Saturday, June 28, 2008

Tumor necrosis factor

This sounds like a good thing, right? Produced by cells of the immune system, this protein's name implies that it is a sort of cellular "ace-in-the-hole," inducing death in wayward cells and their mutant offspring before a cancerous tumor is formed.

When first discovered in 1975, tumor necrosis factor (TNF) was noted to induce death in malignant cells in laboratory studies. Unfortunately, it is most complex in its actions, proving toxic to healthy cells and actually promoting the growth of certain kinds of cancer. TNF in the wrong place at the wrong time causes unwanted inflammation. This little troublemaker is a destructive party crasher in the joints of persons with rheumatoid arthritis, It also has destructive, pro-inflammatory effects in Crohn's colitis, smoking-related lung disease, atherosclerosis, Alzheimer's disease, and doubtless much more of that which ails us. It contributes to the profound wasting of AIDS and induces fever and shock in the face of overwhelming bacterial infections.

TNF is a good thing if you happen to do battle with a saber-toothed tiger, accidentally drive a Folsom point into your leg, or fall off your bicycle and scrape your knee. TNF is known as an 'acute phase reactant'; as the body's own EMT, it is one of the first responders at the scene of injury or infection. Produced by activated white cells and the endothelial cells that line blood vessels, TNF attracts bacteria-killing white cells known as neutrophils, promotes the passage of these cells through the blood vessel lining into damaged tissues, alerts the liver to produce pro-inflammatory molecules such as c-reactive protein or CRP, suppresses appetite, and promotes fever.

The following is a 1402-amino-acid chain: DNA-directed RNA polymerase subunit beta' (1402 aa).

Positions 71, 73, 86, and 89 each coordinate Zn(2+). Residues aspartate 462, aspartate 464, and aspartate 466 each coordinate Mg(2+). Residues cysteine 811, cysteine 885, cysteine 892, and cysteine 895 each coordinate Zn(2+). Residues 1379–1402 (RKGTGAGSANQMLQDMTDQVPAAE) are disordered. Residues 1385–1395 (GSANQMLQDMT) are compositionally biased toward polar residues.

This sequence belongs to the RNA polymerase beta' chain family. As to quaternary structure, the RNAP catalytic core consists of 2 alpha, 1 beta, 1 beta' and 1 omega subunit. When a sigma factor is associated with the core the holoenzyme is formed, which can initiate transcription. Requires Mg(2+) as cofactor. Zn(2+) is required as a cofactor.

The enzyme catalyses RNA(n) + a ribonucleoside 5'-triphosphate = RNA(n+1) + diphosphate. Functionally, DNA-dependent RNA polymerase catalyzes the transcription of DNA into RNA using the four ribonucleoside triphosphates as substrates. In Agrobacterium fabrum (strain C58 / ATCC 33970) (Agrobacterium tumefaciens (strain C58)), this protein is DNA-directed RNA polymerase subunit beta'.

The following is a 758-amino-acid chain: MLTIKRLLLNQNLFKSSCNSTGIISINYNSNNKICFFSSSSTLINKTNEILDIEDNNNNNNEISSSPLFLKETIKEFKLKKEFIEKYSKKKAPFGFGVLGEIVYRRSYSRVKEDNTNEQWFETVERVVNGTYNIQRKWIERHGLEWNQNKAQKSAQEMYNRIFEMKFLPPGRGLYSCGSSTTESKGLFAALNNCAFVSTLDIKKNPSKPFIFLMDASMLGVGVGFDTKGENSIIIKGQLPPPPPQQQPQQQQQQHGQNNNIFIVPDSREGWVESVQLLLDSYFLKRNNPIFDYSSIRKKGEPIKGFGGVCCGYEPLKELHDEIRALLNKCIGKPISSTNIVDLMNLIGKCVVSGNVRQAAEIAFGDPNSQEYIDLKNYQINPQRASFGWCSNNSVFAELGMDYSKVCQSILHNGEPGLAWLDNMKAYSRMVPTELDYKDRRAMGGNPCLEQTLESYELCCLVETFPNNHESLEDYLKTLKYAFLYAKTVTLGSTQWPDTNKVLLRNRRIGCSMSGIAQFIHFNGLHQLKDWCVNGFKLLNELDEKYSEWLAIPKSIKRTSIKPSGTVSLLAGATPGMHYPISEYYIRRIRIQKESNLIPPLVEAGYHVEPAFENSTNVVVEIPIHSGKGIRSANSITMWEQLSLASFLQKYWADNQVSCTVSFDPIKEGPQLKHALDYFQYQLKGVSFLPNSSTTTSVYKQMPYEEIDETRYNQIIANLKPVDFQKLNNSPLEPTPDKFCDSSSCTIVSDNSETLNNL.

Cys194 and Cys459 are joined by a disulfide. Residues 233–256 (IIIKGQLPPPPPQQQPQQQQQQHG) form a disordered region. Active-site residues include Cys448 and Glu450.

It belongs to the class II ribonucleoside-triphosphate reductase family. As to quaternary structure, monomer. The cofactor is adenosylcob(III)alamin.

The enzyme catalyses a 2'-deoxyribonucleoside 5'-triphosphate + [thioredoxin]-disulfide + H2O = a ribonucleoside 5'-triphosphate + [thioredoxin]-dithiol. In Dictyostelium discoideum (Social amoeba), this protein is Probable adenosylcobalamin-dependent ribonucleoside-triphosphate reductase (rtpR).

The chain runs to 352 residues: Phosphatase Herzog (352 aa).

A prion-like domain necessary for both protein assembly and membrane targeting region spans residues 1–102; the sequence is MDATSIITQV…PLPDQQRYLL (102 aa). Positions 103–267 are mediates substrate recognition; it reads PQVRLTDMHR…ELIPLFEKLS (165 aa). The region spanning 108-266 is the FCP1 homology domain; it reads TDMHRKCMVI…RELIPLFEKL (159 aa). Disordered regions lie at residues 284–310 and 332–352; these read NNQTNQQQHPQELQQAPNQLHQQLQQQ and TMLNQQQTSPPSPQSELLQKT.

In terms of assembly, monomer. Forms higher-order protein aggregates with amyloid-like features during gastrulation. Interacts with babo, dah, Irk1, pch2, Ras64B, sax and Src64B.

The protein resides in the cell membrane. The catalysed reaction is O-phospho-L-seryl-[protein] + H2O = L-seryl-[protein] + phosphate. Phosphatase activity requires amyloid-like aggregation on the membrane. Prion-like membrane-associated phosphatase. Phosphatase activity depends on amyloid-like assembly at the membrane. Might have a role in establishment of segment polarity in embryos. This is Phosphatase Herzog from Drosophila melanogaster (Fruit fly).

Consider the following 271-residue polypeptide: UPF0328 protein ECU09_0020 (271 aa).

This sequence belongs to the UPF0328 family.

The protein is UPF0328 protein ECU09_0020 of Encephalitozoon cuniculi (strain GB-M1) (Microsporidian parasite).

If TNF and company are activated, however, by cigarette smoke, doughnuts, McDonald's french fries, or too much waisted fat, this same immune response sets off a world of trouble in our arteries. Likewise, auto-immune diseases such as lupus or rheumatoid arthritis cause TNF inflammatory responses in joint spaces and other body tissues.

Body balance or homeostasis depends on equilibrium between troubleshooters such as TNF and peacemakers such TNF inhibitors. Therapies directed against TNF have changed the long-term outlook for patients with rheumatoid arthritis. These new drugs include TNF antibodies such as Remicade and Humira, and proteins that fuse with TNF such as Embrel. Early suppression of the joint-destroying inflammation associated with RA can prevent skeletal deformities and pain, markedly improving a patient's quality of life. Unfortunately, blocking a bad actor such as TNF which also has essential immune functions is not without problems. For one thing, TNF has an active role in the body's response to mycobacterial infections. As a result, cases of active tuberculosis have been reported with the use of anti-TNF agents.

4 comments:

Mauigirl said...

Very interesting analysis of the complex effects of Tumor Necrosis Factor! Thanks for the info!

Wendy said...

Wow - that's a lot of info. My niece is taking Remicaid Rx for her crohn's. She does not respond to Imuran. The good news is - it's working. She is looking much better and is eating once again.
Let's keep our fingers crossed that she doesn't develop anything nasty as a consequence.

PSPam said...

Nice to see a doctor taking the time to blog. Always educational! I worked at St. Anthony's Central back in the mid 70's to late 80's.
I see that you have done articles on Fatty Liver and Hepatitis A. Would LOVE to see an article about Hepatitis C - the unrecognized epidemic in this country. No vaccine and 4-5 times more prevalent than HIV and most don't know they have it because the liver is an uncomplaining organ.

Keep up the good work and thank you for sharing your knowledge.

Peace
Pam
www.HEALSoftheSouth.org
www.myspace.com/figmento

Get Tested for Hep C! Get Vaccinated for Hep A and B.

femail doc said...

Hi Pam: Thanks for visiting. Interesting web-sites you have. I agree hep C would be a good topic--I had a patient recently diagnosed with that not via abnormal liver tests but after a lab test for rheumatoid factor came back positive!